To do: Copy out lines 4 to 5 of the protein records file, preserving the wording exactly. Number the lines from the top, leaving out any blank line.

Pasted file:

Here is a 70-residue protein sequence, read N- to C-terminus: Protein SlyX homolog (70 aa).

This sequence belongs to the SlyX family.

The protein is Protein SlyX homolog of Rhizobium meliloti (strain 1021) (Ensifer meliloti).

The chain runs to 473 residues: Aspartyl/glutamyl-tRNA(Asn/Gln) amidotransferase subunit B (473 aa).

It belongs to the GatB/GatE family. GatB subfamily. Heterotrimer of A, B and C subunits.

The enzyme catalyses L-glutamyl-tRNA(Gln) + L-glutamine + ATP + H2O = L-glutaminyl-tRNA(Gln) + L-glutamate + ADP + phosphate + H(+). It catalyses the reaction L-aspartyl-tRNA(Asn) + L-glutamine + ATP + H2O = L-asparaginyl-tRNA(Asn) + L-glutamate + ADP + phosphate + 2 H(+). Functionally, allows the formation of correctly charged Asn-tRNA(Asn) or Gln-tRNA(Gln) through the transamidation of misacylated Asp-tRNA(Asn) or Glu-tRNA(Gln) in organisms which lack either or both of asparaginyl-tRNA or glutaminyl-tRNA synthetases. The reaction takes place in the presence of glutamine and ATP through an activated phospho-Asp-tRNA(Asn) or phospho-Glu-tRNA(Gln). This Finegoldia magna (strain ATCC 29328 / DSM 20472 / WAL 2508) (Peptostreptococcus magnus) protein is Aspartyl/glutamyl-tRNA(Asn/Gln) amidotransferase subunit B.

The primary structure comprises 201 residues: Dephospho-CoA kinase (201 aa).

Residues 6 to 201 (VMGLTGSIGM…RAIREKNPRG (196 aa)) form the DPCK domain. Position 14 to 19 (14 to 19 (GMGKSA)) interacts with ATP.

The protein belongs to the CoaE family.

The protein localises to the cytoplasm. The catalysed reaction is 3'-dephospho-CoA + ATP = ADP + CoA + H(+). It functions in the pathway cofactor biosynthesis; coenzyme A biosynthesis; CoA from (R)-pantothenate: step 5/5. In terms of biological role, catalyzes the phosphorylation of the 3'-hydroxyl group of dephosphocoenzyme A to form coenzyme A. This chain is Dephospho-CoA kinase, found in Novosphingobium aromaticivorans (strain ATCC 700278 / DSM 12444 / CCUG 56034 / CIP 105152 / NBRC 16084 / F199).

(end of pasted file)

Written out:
The chain runs to 473 residues: Aspartyl/glutamyl-tRNA(Asn/Gln) amidotransferase subunit B (473 aa).

It belongs to the GatB/GatE family. GatB subfamily. Heterotrimer of A, B and C subunits.